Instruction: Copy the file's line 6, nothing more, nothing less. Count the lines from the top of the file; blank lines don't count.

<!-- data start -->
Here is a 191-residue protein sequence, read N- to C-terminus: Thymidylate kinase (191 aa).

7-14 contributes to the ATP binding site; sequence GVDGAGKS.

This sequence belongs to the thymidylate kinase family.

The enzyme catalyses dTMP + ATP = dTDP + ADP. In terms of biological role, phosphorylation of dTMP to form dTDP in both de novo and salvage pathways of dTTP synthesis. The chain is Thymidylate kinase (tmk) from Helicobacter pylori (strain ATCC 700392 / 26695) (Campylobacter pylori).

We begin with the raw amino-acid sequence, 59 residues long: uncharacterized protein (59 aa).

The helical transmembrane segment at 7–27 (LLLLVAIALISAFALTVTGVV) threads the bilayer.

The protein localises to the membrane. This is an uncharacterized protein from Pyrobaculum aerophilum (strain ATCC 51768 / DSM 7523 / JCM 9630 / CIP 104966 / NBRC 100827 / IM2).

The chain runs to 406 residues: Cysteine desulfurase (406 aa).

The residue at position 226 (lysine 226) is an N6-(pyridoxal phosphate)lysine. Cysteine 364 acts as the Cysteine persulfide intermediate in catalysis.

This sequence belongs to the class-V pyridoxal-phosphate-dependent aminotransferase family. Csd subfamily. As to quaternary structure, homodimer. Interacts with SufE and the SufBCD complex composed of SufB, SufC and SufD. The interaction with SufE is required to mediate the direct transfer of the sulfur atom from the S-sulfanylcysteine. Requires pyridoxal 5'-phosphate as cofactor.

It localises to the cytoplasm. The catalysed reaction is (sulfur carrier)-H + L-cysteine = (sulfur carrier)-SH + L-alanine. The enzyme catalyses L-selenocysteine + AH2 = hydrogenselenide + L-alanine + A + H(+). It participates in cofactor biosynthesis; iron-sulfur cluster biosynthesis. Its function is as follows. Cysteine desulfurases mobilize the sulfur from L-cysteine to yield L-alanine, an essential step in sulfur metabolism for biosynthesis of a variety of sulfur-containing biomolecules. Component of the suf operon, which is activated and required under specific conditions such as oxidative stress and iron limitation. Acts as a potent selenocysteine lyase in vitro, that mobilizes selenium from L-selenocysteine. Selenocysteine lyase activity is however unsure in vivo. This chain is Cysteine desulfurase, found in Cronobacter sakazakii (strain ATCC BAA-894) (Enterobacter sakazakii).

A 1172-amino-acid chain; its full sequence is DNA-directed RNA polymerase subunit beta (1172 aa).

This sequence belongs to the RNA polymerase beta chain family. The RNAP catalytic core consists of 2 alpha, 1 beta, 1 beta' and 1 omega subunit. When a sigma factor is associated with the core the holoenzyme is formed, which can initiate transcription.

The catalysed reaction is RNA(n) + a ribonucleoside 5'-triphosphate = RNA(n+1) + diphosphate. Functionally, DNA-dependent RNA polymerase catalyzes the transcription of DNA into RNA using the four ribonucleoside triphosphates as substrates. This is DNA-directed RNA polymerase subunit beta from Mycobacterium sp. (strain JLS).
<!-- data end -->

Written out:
The helical transmembrane segment at 7–27 (LLLLVAIALISAFALTVTGVV) threads the bilayer.